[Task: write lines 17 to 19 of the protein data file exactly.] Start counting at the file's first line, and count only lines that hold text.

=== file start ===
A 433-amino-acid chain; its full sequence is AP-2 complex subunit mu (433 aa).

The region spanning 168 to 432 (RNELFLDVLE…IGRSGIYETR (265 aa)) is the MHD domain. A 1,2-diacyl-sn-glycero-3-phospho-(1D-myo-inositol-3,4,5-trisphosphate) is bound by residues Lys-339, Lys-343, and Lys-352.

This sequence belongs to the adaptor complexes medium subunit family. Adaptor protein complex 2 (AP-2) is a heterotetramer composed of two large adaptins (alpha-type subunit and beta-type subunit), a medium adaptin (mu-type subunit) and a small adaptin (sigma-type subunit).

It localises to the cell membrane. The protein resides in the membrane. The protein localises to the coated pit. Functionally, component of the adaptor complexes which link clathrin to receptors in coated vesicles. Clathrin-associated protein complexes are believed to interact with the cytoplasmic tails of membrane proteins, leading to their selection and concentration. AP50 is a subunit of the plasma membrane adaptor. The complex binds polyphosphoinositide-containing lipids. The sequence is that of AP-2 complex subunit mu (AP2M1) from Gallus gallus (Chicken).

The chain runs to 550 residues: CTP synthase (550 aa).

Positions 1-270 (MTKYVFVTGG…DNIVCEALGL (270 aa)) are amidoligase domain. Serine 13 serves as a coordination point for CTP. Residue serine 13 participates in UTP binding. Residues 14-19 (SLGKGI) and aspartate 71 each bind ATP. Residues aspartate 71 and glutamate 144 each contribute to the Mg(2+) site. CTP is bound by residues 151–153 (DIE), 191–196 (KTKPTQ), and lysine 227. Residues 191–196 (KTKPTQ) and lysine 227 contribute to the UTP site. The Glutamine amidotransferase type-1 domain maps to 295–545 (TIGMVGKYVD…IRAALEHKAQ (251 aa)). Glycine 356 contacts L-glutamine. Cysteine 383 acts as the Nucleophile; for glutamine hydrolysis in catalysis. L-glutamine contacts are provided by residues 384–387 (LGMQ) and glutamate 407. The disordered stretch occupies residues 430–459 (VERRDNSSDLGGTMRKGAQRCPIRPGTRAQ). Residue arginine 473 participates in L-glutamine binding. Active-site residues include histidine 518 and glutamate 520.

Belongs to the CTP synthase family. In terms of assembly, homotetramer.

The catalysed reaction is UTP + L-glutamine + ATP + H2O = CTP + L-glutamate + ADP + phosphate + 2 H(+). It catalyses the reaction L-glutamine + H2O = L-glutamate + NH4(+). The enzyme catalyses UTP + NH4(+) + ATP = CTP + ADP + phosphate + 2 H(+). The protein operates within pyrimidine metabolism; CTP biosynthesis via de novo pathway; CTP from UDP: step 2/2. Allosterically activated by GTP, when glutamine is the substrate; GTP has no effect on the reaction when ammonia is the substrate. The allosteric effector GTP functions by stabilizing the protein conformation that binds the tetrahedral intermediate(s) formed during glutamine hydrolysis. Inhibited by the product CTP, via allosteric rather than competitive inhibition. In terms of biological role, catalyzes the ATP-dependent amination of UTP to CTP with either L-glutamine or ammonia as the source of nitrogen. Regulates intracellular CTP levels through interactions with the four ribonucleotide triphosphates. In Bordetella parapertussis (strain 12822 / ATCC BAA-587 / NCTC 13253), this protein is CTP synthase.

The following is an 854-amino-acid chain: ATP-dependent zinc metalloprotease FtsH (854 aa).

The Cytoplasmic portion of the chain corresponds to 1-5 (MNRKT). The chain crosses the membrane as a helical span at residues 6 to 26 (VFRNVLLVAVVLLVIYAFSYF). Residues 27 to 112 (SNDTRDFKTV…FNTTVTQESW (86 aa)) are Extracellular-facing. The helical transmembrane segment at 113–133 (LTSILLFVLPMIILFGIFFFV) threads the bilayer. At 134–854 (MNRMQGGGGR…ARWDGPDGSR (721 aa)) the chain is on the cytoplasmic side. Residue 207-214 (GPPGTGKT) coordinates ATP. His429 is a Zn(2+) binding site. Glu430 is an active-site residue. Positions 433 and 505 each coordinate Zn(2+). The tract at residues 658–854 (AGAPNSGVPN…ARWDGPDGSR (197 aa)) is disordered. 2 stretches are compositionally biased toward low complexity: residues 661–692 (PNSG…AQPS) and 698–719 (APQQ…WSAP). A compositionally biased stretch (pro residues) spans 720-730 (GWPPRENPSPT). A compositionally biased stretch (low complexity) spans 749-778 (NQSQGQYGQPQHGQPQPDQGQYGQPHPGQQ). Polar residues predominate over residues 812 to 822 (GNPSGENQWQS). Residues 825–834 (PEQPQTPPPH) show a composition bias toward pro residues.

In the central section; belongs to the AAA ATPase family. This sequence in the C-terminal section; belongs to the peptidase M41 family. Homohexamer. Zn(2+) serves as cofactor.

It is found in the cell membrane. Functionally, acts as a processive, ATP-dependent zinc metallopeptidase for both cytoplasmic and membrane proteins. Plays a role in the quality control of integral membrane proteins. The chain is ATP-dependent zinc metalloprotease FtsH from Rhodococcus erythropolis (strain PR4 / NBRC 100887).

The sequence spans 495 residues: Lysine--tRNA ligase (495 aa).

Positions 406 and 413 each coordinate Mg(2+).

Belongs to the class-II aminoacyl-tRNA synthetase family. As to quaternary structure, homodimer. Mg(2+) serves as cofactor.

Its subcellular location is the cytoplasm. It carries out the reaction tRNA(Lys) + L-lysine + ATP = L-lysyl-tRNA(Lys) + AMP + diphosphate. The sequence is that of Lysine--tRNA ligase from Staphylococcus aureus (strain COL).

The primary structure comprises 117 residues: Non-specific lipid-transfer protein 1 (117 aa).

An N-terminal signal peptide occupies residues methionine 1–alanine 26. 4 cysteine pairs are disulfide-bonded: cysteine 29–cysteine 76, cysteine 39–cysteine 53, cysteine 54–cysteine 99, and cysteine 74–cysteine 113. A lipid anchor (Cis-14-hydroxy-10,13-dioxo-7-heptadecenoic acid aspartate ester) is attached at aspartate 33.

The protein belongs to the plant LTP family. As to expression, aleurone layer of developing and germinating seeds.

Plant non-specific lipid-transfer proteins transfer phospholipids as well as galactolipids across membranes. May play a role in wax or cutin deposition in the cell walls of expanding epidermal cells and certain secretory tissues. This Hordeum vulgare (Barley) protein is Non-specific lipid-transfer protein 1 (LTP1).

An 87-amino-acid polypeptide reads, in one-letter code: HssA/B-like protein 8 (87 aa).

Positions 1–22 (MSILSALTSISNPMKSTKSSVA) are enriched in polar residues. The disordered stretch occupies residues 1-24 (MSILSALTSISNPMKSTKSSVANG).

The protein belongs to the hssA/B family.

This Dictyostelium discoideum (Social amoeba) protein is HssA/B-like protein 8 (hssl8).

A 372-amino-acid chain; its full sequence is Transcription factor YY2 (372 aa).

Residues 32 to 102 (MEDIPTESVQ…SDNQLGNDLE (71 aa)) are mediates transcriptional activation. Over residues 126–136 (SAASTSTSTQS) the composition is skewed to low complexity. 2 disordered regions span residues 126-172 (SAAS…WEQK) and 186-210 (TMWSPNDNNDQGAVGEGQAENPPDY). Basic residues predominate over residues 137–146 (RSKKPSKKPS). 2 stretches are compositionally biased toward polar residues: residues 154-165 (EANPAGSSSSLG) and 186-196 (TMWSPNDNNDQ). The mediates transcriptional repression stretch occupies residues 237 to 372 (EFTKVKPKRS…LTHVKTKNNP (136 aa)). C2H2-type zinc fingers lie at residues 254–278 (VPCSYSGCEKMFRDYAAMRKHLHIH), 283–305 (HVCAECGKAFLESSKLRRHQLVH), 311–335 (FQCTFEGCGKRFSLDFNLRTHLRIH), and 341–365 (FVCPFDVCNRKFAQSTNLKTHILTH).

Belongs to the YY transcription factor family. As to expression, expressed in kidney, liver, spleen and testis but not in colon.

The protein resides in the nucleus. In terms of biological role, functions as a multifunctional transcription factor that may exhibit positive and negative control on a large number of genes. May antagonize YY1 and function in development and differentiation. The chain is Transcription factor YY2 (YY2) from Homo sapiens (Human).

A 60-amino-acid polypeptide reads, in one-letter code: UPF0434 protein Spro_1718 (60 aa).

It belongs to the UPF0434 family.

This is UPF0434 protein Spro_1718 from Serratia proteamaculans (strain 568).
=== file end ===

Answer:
The primary structure comprises 117 residues: Non-specific lipid-transfer protein 1 (117 aa).

An N-terminal signal peptide occupies residues methionine 1–alanine 26. 4 cysteine pairs are disulfide-bonded: cysteine 29–cysteine 76, cysteine 39–cysteine 53, cysteine 54–cysteine 99, and cysteine 74–cysteine 113. A lipid anchor (Cis-14-hydroxy-10,13-dioxo-7-heptadecenoic acid aspartate ester) is attached at aspartate 33.

The protein belongs to the plant LTP family. As to expression, aleurone layer of developing and germinating seeds.